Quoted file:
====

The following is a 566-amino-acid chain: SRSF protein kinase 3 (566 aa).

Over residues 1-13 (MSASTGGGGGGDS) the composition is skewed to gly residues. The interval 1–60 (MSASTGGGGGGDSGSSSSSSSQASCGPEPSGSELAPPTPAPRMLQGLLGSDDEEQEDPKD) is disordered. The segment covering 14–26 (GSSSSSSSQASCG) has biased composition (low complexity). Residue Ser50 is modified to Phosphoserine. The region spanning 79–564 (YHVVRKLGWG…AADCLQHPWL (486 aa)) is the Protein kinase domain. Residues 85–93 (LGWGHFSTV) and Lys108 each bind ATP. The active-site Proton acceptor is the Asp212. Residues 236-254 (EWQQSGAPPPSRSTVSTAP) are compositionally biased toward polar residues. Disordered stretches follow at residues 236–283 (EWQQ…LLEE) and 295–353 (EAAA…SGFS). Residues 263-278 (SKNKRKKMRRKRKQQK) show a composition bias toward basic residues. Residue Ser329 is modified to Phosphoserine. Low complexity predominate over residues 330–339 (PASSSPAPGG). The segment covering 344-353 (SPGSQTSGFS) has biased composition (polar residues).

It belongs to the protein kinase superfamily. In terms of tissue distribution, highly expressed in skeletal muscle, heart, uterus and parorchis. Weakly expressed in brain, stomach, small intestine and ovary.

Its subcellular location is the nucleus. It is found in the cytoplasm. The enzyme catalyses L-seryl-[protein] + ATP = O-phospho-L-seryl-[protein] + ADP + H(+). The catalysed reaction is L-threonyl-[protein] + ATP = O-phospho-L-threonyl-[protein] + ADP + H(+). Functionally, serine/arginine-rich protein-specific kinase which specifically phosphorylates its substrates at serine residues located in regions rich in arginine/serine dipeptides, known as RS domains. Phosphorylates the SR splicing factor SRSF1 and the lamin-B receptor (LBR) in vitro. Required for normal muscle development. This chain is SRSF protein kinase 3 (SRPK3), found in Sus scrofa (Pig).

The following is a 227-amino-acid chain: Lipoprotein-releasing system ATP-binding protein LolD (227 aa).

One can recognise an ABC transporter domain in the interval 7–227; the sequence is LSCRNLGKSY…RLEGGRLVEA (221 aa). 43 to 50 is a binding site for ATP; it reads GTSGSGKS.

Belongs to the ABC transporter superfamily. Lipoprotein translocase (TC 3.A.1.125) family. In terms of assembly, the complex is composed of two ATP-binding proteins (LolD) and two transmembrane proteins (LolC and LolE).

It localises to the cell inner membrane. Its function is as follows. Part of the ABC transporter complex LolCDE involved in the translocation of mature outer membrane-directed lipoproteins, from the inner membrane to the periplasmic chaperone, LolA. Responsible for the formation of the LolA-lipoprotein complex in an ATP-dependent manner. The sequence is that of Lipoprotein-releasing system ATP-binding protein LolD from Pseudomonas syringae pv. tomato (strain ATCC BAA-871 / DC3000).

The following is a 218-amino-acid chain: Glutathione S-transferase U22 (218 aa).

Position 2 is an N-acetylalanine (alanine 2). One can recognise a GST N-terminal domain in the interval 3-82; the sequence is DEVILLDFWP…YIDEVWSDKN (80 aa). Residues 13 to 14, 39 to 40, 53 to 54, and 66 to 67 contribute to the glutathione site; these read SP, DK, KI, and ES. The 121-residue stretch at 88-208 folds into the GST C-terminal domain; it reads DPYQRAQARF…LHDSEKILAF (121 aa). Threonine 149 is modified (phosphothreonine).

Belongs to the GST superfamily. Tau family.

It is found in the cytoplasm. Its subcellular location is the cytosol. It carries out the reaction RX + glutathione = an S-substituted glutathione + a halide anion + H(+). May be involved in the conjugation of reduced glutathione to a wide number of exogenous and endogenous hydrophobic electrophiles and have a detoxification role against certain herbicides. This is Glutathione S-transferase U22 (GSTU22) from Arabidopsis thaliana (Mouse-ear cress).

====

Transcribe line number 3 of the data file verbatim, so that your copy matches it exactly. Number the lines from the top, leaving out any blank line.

It belongs to the protein kinase superfamily. In terms of tissue distribution, highly expressed in skeletal muscle, heart, uterus and parorchis. Weakly expressed in brain, stomach, small intestine and ovary.